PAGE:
08 May 2009


By Curtis C. Chen

The girl standing on Ellen's doorstep is drenched. She looks like a wet cat, her dyed red-and-purple hair flattened against her small head. Cold wind blows past her into the house as Ellen stands there, frozen.

"Are you Ellen Montgomery?" the girl shouts over the storm.

Somewhere behind Ellen, a tea kettle whistles.

"Ellen Montgomery!" the girl repeats, enunciating as if she thinks Ellen might have a hearing problem. "Is that you?"

"Yes!" Ellen says. "Yes, that's me."

"Can I come in, please?" the girl asks, her voice a little more respectful now.

Ellen says, "Who are you?"

The girl says, "I'm your daughter!"


Neither of them drinks her tea. Ellen's cup sits on the table, steaming away its heat, while the girl--she says her name is Theora--cradles her cup with both hands, still shivering.

Ellen shakes her head as she flips through the contents of the folder, the papers and films still curled and warm from being hidden beneath Theora's hoodie.

"Where did you get all this?" Ellen asks.

Theora shrugs. "It wasn't easy. I mean, the DNA I did first, that was easy--I just sent away for one of those heritage-testing kits from NatGeo, right? And then I knew I was adopted."

"I'm not sure what I can do for you," Ellen says.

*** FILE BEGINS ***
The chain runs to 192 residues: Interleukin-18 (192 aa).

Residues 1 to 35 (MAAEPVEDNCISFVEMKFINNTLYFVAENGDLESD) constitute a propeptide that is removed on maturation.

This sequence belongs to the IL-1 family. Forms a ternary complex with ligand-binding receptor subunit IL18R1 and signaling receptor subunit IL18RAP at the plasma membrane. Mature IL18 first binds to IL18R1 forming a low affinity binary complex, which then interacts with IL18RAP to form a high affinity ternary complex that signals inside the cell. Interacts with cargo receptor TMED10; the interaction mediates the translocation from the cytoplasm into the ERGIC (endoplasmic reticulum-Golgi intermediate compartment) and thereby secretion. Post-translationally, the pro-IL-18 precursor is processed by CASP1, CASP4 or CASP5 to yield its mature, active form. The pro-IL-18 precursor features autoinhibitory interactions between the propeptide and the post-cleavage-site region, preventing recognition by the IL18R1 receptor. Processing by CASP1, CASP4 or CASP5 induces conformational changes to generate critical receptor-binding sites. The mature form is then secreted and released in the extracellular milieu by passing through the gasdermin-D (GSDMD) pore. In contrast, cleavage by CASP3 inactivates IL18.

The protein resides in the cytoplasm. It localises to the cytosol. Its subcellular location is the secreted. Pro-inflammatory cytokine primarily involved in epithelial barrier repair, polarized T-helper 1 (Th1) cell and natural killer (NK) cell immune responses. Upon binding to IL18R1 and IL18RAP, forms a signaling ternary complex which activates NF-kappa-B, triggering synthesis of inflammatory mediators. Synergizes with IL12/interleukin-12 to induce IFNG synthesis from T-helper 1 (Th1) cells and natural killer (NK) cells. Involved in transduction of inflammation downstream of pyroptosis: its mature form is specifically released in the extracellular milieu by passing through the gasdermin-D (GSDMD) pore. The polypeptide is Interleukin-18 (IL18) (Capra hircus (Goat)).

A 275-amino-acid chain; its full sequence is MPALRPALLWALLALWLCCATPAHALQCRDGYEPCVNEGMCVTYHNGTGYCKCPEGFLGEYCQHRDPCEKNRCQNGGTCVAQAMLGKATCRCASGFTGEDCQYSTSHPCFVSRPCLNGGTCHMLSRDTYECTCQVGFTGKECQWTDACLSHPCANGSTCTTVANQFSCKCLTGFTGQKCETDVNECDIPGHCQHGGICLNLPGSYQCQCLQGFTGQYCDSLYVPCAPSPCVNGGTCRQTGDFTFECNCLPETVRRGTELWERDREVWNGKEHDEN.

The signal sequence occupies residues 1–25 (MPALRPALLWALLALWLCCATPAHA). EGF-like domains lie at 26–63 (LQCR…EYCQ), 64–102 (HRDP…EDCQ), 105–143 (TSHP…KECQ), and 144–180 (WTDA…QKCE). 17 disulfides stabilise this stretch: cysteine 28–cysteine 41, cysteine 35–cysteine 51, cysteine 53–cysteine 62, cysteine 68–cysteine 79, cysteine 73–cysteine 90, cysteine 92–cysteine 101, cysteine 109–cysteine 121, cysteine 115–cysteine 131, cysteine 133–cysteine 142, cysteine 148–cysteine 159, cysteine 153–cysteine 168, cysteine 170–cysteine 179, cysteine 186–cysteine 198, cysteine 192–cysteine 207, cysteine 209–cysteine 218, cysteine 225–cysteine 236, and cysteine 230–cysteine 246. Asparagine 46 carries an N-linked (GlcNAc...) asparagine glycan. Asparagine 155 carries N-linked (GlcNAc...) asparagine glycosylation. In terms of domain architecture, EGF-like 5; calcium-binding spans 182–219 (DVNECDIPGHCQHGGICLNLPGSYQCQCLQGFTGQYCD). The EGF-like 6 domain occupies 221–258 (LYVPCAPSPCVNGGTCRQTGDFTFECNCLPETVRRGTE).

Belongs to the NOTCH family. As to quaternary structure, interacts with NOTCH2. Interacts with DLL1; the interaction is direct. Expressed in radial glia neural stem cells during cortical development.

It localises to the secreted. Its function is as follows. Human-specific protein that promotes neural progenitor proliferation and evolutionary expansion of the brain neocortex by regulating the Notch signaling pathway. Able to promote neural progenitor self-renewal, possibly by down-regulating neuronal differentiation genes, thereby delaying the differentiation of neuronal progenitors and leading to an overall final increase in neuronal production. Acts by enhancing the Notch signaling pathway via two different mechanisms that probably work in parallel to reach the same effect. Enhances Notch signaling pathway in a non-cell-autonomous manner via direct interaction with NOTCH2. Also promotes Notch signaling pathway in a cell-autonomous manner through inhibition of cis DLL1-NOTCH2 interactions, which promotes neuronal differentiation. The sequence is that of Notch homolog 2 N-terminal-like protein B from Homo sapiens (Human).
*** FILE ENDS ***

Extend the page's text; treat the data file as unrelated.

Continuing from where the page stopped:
"I just wanted to meet you," Theora says. "And warn you."

"Warn me? About what?"

Theora's face is an unreadable mask. Ellen wonders if that's a natural expression, or if the girl's been practicing for a long time.

Theora takes both hands away from her teacup. Ellen lunges forward to catch the cup before it hits the floor, but it hangs there in midair. Then it rises. Ellen watches it float up to Theora's eye level.

"That's not--" Something sparks inside Ellen's head, and she crumples to the ground, unconscious.


When Ellen wakes up, she's got a splitting headache. She sits up on the couch and sees Theora on the floor.

Ellen feels a sharp pain as she turns her head. She touches the back of her neck and feels a patchwork of bandages. Her hand comes away sticky with not-quite-dried blood.

"What did you do?" Ellen asks Theora.

The girl holds out her left hand. Her palm has been stained red by the tiny tangle of wires she's holding. Ellen can see a small bulb at the center of the mass, like a spider with too many legs.

"They lied to you," Theora says. "They can't do a permanent memory wipe. This thing was suppressing your recall. My biological father had one too."

"You met Michael?" Ellen asks. "You found him?"

"Yeah," Theora says, looking down. "I couldn't remove his implant before it--I couldn't get it out in time. I'm sorry."

Ellen feels like she should cry.

"We need to go," Theora says, standing up.

"Go where? Why?"

Theora starts to reply, but Ellen can't hear her. A vivid flood of sounds and smells and sensations is filling her head, blotting out the present with the past.


Audio: "Reunion"